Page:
For example, more than a century ago a farmer in New York state, named Miller, started to read his Bible and discovered, he thought, what the scholars had overlooked. By making a day mean a year (which it never does) he took some of the prophecies of Daniel from out of their setting and figured that Jesus must return on a certain day in 1846. He convinced many of his neighbors that he was right and these Millerites made them white robes and got ready for the rapture; but they waited in vain on hilltops and haystacks for the Saviour to catch them away.

One day last summer I sat at dinner with Dr. Lowe, a professor of Biblical Interpretation at the Practical Bible Training School, Johnson City, New York. He told me that his people lived in the community of Farmer Miller and many of them had been convinced that Jesus was coming on the day announced by Miller. One uncle planted no crops. Why should he when he wouldn't be there to gather them? He showed his faith by sitting on his front porch while others toiled. But Jesus did not come and that winter thirteen of his cows starved while he and his family barely lived on the milk from one cow and from corn meal given by a neighbor.

Seventh-Day Adventists are the spiritual descendants of the Millerites, and many of them still try to figure the time of the Lord's return by misinterpretation of Daniel's prophecy.

How foolish to think that the secret of the date of Christ's return is given in the book of Daniel and that Jesus and none of His disciples knew it!

The British-Israel cult could not find the date of Christ's return in the Bible so they turned instead to the Great Pyramid and they count it an inspired revelation like the Bible. In the ascending passage leading to the tombs of the kings in the pyramid they figured that one larger portion with a higher ceiling would represent the time of Christ's return; so they took a tape measure from the supposed original edge of the pyramid through the passage to the enlargement. They counted every inch a year and so began to foretell when Jesus would come!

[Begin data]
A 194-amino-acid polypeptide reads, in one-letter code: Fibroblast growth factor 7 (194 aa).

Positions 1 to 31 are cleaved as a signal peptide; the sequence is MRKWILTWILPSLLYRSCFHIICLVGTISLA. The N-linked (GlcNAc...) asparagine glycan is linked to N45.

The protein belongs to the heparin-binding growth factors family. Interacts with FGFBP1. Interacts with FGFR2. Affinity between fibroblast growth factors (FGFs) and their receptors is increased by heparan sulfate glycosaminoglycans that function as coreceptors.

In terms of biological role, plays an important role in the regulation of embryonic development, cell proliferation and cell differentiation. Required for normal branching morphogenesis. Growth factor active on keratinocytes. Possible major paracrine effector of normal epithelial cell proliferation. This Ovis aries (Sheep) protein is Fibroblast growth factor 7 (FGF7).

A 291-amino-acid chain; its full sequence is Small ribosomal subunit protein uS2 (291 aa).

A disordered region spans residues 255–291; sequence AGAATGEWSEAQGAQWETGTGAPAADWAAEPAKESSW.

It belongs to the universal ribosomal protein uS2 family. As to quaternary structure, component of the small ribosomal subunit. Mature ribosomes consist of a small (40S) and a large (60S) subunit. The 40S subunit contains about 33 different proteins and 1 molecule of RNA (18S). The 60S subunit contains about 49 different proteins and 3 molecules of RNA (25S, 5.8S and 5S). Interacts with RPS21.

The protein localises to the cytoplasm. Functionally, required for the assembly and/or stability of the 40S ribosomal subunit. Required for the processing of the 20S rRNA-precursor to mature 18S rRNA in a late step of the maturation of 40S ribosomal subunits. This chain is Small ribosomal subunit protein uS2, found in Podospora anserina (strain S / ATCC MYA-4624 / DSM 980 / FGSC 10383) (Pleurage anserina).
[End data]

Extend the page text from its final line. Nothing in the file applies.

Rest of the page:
One greatly-heralded British-Israel teacher in Los Angeles predicted that Jesus would come September 16, 1936, as I recall. Needless to say, his prophecy was proved wrong and his influence was broken. Date-setting for the return of the Saviour has always been a heresy which turns out with embarrassment.

In my boyhood I saw in the old opera house at Gainesville, Texas, a picture prepared under the direction of "Pastor Russell" of the "Millenial Dawn" cult. He predicted, "Millions now living will never die," and his books agreed that Jesus would come in 1914. When 1914 brought not the return of the Saviour but the First World War, Pastor Russell said Jesus came invisibly. The Russellites, later called Rutherfordites, now called Jehovah's Witnesses, still teach this heresy. But they still die!

Since speculation as to the date of the return of Christ has proved so foolish in the past and always is connected with heresy, it seems that Bible-believing Christians would take seriously the word of Jesus, "It is not for you to know the times or the seasons, which the Father hath put in his own power" (Acts 1:7).

Such speculations are carnal, not spiritual, and grow out of human pride and from misinterpretation of the Bible. No one knows even approximately when Jesus will return. No one knows the day, the year, the generation when Jesus will return. He may come today. Praise His name, I would be glad to see Him; but there is no way for any honest Bible student to foretell whether Jesus will come soon or after hundreds of years.


IV. There Are No "Signs" of Christ's Coming by Which We May Know It Is Near

In my early ministry I sometimes preached on "Signs of Christ's Second Coming." I have a chapter on that subject in my book, The Coming Kingdom of Christ. In a second edition I was compelled to modify the chapter. I was compelled to see that the next thing on God's program, as far as Bible prophecy is concerned, is Christ's coming in the air to receive His saints when the Christian dead shall be raised and living saints changed and called up to meet Him in the air. That event is imminent; that means it may occur at any time. If Christ may come at any moment, then obviously we need not wait for any signs. And any signs could not make Christ's coming other than imminent, could not prove He would come this year or day and could not prove He would not come this year or day. The Bible teaching is that Jesus may come at any moment, signs or no signs. He could have come even in apostolic days before any recent events could have occurred.